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That one query can be optimized with a composite index: INDEX(SuministrosId, Fecha). Let's see some more. (Meanwhile, that pie chart is useless, it rarely says anything other than "sending data", and that gives no clues.) Also, it may help to set innodb_buffer_pool_size to about 20G assuming you are using 64-bit OS and MySQL.


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I prefer to say "70% of available RAM". So, 70% * (80-20) = 56. But, in reality, it is hard to predict how much 'other' memory mysqld will use. Approaching from the other side, the buffer_pool does not need to be much more than the total of all the Data_length + Index_length as seen from SHOW TABLE STATUS. Here is a longer discussion.


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Find the file #sql-8aa_25 and remove it. It is probably in the same directory where the database is. If you did a kill -9, mysqld did not get a chance to remove the tmp file.


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EXPLAIN may be saying 2, but the real number could be 1 or 10000. Don't trust EXPLAIN. Here's how to get a more accurate count of rows touched by a query: FLUSH STATUS; SELECT ...; SHOW SESSION STATUS LIKE 'Handler_%';


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I would do 1 of two things: Use a zip drive or similar to copy the db to another system. With disks being so cheap - 32GB USB stick available in Europe for €12, can't you use one of those? Then, copy your datadir onto it, restore it on another machine. These days, even the most feeble laptop (or a decent tablet) should be able to cope with a db of 32GB. You ...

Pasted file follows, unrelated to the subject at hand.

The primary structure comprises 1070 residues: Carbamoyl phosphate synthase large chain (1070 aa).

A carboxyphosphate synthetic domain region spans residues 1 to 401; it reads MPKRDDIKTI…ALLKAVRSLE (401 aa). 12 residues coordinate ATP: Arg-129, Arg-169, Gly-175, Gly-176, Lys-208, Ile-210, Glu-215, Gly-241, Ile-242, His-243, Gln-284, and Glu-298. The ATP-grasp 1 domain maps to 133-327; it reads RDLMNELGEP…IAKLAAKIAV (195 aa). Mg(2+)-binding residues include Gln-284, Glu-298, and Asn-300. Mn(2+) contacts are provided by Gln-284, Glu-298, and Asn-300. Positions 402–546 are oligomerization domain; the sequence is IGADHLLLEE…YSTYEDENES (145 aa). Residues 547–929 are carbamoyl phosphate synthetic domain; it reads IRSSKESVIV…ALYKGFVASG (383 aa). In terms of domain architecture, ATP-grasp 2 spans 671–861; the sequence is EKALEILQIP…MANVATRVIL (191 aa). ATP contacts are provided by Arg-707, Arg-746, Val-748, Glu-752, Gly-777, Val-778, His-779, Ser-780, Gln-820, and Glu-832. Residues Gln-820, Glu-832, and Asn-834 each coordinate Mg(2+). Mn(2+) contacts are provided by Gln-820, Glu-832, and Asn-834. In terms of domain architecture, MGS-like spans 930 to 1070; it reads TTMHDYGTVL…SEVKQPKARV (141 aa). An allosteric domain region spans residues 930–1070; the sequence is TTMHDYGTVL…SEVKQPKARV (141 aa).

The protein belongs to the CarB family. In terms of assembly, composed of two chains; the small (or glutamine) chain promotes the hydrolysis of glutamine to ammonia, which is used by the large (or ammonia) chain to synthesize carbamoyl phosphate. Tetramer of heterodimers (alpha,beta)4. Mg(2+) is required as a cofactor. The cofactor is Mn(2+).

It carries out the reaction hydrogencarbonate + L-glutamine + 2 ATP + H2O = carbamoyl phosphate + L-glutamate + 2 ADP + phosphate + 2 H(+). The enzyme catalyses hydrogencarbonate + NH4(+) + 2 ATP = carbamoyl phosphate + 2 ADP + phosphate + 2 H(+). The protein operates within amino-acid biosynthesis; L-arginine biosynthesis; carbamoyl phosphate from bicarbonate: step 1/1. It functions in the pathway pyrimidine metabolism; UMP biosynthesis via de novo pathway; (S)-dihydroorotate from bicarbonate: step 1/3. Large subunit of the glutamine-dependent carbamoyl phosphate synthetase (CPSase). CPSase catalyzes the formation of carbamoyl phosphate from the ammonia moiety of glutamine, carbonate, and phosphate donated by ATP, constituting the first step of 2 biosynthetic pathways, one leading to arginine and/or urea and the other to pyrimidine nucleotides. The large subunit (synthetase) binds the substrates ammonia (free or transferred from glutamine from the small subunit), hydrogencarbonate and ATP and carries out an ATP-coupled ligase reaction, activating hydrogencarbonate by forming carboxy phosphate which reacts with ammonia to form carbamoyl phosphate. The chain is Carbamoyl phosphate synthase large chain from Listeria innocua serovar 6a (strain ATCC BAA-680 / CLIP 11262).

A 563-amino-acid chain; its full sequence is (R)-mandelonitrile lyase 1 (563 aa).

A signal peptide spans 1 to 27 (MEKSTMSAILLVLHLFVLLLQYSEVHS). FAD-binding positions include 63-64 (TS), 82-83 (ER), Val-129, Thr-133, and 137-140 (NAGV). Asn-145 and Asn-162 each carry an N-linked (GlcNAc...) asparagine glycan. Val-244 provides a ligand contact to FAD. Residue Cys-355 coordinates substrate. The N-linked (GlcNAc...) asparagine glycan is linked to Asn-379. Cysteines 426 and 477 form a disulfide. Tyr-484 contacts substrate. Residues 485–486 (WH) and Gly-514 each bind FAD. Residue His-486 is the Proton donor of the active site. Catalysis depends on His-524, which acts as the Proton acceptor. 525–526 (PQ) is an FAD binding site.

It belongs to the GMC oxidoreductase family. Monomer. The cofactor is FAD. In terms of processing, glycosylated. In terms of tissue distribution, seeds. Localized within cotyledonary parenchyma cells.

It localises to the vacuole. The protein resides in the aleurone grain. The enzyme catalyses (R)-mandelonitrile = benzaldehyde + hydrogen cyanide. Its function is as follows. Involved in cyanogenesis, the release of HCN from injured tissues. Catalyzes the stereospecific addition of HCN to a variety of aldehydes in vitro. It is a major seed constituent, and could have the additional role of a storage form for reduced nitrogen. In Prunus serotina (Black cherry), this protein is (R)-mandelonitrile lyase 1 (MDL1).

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The 80% is just a general rule of thumb for helping people start with a more sensible value than the default. Buffer pool size calculation can actually be more complicated. Ideally frequently accessed data pages should remain in the buffer pool and you don't want too much eviction to happen because of its impact on performance. This is again generic but a ...


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At TwinDB we built a web interface to mysqlfrm. It's free and easy to use. To recover table structure from you just need to upload the .frm file. Here are steps. 1. Open https://recovery.twindb.com/ . Click on "Recover Structure" In next submenu click on "from .frm file" On the next view click on "Browse" and select an .frm file on a local disk. Click ...


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Try using exists operator which should perform a search and stop when the first record that matches the condition is found: select 1 from dual where exists ( select * from someTable where owner_id = 0 and reviewed = 0 );


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LIMIT provides a window into the result set. LIMIT 1 is equivalent to LIMIT 0, 1; return 1 row starting at offset 0. Explain plan reports the estimated number of rows the LIMIT is running against. However, only one match should be examined. Testing on your SQL Fiddle shows the query runs against the INDEX (KEY) which should be the fastest access method. ...


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With that many values you are likely to run into estimation errors during query plan generation. This will lead to it choosing worse (slower-performing) plans than it might otherwise. With that many values I would suggest INSERTing them into an actual table, with index(es), which is JOINed to in the query. Logically the two are the same. Practically, ...


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Plan A: ALTER IGNORE TABLE users ADD UNIQUE(email, alt_email, mobile and alt_mobile); This will go through the table, copy it over, ignoring any dups. I am, however, hesitant to say that it will properly handle NULLs in those columns. Plan B: CREATE TABLE new LIKE users; ALTER TABLE new ADD UNIQUE(email, alt_email, mobile and alt_mobile); INSERT ...